When political scientist Brendan Nyhan ran an updated version of this experiment, he and his coauthors found similar effects. Trump’s convention speech in July served as a baseline, since he suggested that crime was increasing in that talk, even though the long-term trend has been towards less crime. After providing participants with corrective stories, both Clinton and Trump supporters did change their view about crime but didn’t change their view about the candidates. Moreover, those supporting Trump upped their tendency to say that crime statistics are “not very accurate” or “not at all accurate” from 16 percent to 43 percent.

If the shoe were on the other foot, we should expect Clinton supporters to decry the statistics. As has been consistently shown, partisans of all stripes tend to think the media is against them even if information is neutrally presented. In other words, media outlets are seen as being hostile to all partisan views.

The hostile media effect often blinds us to the reality of both online and offline news. Most of what people consume is fairly moderate. Even as news consumption has been shifting towards online sources, which are slightly more ideological than offline sources, a dramatic shift towards partisan bubbles is hard to find. Rather, most people still learn political news from mainstream, relatively centrist sources. Both sides of the aisle also tend to read the same outlets. Yet how those articles are received by readers are informed by prior political views.

Only extreme partisans buck the trend of moderate news and consume more overtly ideological news. But partly this is because both consistent liberals and conservatives discuss government and politics more than four times as often as moderates in some cases. If we assume that these groups seek out information to confirm their prior beliefs, as research shows, then it is a logical conclusion that they would consume more partisan news because they are far more active in political discussion. Yet Pew found that only about 13 percent of all people talk about politics in any format every day, whereas the vast majority, around 58 percent of all people, discuss politics just a few times a month or less. Altogether, partisans skew the data.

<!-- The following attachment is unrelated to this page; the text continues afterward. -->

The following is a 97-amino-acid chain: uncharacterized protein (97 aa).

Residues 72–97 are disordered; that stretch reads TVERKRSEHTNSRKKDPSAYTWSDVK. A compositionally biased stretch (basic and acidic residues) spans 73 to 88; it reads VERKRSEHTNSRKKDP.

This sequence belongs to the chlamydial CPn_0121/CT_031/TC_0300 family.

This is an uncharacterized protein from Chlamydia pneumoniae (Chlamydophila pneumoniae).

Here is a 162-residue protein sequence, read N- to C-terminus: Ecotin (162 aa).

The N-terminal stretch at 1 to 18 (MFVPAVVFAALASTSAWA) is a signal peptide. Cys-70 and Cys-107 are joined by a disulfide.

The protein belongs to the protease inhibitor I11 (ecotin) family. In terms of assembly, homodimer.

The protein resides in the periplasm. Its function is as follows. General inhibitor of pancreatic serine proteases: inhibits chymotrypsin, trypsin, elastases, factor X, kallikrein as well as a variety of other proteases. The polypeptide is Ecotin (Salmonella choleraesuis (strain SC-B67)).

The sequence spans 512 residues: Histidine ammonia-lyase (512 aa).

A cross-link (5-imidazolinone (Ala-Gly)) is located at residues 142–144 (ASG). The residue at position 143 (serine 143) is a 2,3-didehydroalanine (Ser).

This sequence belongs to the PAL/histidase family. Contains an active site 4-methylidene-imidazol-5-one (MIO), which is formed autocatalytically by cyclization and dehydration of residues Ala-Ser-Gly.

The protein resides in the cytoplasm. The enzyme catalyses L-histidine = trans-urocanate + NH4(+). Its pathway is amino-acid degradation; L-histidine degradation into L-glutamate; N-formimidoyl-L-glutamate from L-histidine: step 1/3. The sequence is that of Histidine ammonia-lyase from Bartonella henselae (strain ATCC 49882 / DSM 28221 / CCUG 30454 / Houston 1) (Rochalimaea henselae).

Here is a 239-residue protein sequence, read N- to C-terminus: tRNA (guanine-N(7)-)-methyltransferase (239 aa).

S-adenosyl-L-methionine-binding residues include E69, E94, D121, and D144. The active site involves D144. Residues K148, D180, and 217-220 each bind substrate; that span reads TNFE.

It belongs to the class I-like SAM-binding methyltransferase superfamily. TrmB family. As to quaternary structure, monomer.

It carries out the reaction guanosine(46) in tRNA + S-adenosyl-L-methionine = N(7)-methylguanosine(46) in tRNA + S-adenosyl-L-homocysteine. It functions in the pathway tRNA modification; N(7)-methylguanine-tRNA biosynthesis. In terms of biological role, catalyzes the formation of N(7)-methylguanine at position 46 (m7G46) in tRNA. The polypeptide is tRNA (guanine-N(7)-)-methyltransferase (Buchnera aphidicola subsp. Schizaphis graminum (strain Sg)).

A perception about increased political partisanship dovetails into a feeling that outlets are becoming more ideologically insulated. But the reality here is also more complex. While those in Congress have shown more consistency in voting and beliefs, leading to sharper divisions among the parties, there is little evidence that Americans have done the same. Rather, the ideological sort in Congress since the 1970s has given rise to more consistent voting preferences. No longer do voters split the ticket. Even self-identified moderates and independents vote with consistent loyalty for one party or another.

Fake news must be understood within these dynamics, which have been building for some years. Although small, extreme partisans on both sides are vocal, since most people don’t often discuss politics, a few very vocal persons can change the perception even though it is rare overall.

For those that care to dig for the truth in the fake news story, more questions should exist than answers. How much did active and consistent liberals or conservatives contribute to the sharing of fake news? Did the presence of fake news actually change voting behavior or did it merely reflect consistent but covert tendencies, as the literature on moderates suggest? And even if the erroroneous reports were corrected, would these people have voted differently?

While Facebook, Twitter, and Google should be given praise for looking more closely at stories rife with misinformation, in discussing the fake news stories, commentators should do the same. Far too often, critics of media rely on comfortable thinking, but the complexity and importance of this subject demands we give it respect and rely on research.

Much like the news we consume, criticism of fake news needs proper citations.  

Will Rinehart is Director of Technology and Innovation Policy at American Action Forum.